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Coronavirus: covid-19 has killed more people than SARS and MERS combined, despite lower case fatality rate

BMJ 2020; 368 doi: https://doi.org/10.1136/bmj.m641 (Published 18 February 2020) Cite this as: BMJ 2020;368:m641

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  1. Elisabeth Mahase
  1. The BMJ

The novel coronavirus that has so far spread from China to 26 countries around the world does not seem to be as “deadly as other coronaviruses including SARS and MERS,” the World Health Organization has said.

At a briefing on 17 February WHO’s director general, Tedros Adhanom Ghebreyesus, said that more than 80% of patients with covid-19 have a “mild disease and will recover” and that it is fatal in 2% of reported cases. In comparison, the 2003 outbreak of severe acute respiratory syndrome (SARS) had a case fatality rate of around 10% (8098 cases and 774 deaths), while Middle East respiratory syndrome (MERS) killed 34% of people with the illness between 2012 and 2019 (2494 cases and 858 deaths).12

However, despite the lower case fatality rate, covid-19 has so far resulted in more deaths (1871) than SARS and MERS combined (1632).

The latest update from China’s National Health Commission said that as at 17 February there had been 72 436 confirmed cases of the infection and 1868 deaths in the country. More than 12 500 patients have recovered and been discharged from hospital, while around 58 000 patients with confirmed cases (including 11 741 in a serious condition) and 6242 with suspected cases remain.

Outside China, WHO has reported 794 cases across 26 countries and three deaths.

Referencing a new paper from China that was based on 44 000 confirmed cases, Tedros said that 14% of cases of covid-19 were severe, causing pneumonia and shortness of breath, and that about 5% of patients had critical disease, including respiratory failure, septic shock, and multiorgan failure.

“As more data comes in from China, we’re starting to get a clearer picture of the outbreak, how it’s developing, and where it could be headed,” Tedros said. He added that while the data seemed to show a decline in the rate of new cases, the trend could change as new populations became affected.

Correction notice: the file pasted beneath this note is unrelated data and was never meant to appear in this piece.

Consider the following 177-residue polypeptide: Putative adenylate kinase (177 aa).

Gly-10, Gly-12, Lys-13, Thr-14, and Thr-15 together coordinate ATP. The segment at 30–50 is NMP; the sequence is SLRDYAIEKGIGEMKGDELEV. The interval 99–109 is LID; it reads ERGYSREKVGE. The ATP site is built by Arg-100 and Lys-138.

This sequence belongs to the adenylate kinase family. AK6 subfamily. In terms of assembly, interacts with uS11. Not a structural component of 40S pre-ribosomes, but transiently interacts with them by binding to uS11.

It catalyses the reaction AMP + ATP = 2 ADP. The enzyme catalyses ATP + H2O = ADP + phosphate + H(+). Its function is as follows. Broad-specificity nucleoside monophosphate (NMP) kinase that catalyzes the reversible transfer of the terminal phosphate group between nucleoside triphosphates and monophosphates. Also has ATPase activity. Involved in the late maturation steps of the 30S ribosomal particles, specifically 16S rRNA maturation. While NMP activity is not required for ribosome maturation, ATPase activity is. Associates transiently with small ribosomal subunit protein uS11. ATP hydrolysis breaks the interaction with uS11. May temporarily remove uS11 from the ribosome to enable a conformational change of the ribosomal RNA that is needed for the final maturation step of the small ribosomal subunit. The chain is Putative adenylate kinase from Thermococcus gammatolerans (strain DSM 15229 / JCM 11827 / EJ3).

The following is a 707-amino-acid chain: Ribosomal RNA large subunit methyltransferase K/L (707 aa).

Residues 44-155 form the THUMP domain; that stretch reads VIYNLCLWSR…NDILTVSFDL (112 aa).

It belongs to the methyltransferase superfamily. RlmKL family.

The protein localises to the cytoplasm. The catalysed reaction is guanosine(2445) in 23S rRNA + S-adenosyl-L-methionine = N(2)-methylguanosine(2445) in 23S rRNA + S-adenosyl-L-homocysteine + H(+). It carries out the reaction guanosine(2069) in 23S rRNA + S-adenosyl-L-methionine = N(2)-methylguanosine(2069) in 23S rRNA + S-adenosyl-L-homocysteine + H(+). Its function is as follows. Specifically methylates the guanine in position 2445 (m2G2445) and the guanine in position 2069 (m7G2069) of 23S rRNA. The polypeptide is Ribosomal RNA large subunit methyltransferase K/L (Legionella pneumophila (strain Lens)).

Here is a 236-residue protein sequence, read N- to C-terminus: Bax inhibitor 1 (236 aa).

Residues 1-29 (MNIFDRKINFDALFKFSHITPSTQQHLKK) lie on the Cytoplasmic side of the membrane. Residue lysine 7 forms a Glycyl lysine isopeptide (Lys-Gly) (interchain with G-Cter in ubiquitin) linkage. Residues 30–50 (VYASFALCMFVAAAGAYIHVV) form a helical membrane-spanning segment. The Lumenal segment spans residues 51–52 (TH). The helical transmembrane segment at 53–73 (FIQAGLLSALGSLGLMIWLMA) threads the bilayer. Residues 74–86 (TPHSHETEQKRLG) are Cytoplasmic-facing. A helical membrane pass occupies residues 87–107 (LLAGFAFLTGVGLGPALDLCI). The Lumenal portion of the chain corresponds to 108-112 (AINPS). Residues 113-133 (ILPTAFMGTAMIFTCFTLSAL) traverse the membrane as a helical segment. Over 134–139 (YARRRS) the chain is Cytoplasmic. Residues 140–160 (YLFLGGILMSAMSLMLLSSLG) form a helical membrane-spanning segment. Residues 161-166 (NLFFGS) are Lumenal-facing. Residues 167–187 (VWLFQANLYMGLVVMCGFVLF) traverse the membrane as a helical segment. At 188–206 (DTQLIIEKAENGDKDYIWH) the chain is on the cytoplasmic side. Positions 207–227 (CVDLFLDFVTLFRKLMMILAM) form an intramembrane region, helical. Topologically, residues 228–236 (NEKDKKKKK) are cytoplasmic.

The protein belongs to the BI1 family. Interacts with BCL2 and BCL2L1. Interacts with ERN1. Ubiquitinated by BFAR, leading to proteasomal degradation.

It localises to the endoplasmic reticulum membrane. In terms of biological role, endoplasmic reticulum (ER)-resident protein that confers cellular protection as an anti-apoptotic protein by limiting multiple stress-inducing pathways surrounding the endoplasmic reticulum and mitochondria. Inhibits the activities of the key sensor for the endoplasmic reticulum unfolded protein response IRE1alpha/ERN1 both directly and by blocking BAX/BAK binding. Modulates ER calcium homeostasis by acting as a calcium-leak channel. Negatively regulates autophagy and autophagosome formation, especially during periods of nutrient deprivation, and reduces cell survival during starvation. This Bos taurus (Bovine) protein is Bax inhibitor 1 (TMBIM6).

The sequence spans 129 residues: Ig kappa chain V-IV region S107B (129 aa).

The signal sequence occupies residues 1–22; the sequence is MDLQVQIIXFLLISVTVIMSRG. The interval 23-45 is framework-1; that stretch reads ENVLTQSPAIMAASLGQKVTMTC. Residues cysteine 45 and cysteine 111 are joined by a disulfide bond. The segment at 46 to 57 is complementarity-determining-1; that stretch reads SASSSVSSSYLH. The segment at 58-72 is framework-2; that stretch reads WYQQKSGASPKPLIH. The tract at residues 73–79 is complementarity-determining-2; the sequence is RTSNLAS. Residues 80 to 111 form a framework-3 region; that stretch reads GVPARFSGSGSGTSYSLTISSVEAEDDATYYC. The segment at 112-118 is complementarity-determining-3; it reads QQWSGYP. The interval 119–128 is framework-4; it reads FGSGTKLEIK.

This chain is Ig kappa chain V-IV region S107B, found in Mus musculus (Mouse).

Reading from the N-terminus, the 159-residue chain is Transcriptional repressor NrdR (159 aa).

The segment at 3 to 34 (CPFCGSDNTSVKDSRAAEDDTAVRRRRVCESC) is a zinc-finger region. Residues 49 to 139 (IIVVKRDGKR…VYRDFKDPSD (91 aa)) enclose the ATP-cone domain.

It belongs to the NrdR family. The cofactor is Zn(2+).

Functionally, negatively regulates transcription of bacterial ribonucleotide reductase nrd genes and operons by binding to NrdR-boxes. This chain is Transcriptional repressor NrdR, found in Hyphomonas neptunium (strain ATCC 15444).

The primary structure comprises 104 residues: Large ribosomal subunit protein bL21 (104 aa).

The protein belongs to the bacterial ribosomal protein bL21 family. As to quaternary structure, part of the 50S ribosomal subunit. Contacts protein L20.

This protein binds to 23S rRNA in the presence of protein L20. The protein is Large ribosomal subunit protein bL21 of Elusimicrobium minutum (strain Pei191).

This comment came after the first case of covid-19 was confirmed in Africa (in Egypt). Commenting on this milestone in the outbreak, Trudie Lang, director of the Global Health Network at the University of Oxford, said it was “important but not unexpected.” She highlighted the fact that WHO had declared the outbreak a “public health emergency” to “support less well resourced nations in responding and preparing for cases.”

Lang praised the response of the Africa Centres for Disease Control and Prevention, which is based in Ethiopia and supports countries with surveillance, emergency responses, and prevention of infectious disease. She said that the patient had been isolated, and all contacts had been found and tested (all negative). However, she added that a “key challenge” would be to ensure that countries across Africa had diagnostic capacity.

WHO is calling for donations to help it help countries prepare. It said that $675m was needed, and that though some contributions had been made, they “have not seen the urgency in funding that we need.”

WHO has been providing countries with testing kits, personal protective equipment, and training for health workers, as well as advice on how to do screening, testing, contact tracing, and treatment.

Tedros said, “We have a window of opportunity now. We need resources now to ensure countries are prepared now. We don’t know how long this window of opportunity will remain open. Let’s not squander it.”

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